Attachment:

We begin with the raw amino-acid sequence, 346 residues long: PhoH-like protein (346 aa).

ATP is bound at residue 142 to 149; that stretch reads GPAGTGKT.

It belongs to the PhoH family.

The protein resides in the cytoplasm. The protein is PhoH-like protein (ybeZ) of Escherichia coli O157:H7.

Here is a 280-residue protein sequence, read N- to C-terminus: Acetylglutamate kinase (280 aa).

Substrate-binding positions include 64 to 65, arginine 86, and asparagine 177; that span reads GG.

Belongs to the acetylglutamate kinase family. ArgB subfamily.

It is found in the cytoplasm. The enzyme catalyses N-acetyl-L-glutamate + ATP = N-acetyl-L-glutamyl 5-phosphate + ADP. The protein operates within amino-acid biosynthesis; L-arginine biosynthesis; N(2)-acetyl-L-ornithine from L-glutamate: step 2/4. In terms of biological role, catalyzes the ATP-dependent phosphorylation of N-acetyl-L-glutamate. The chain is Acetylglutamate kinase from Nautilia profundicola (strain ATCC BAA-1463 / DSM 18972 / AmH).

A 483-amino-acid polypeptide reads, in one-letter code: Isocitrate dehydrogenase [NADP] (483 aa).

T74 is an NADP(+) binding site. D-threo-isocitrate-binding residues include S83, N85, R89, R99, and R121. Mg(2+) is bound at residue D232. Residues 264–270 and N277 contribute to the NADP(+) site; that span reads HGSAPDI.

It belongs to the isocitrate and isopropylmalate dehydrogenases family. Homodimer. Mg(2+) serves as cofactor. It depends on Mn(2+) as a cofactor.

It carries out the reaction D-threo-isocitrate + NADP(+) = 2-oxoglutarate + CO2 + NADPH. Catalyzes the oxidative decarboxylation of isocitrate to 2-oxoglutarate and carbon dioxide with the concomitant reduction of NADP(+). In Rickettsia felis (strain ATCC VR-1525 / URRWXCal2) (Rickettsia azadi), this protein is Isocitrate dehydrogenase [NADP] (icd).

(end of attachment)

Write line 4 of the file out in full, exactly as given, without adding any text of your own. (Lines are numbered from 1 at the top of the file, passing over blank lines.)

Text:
The protein resides in the cytoplasm. The protein is PhoH-like protein (ybeZ) of Escherichia coli O157:H7.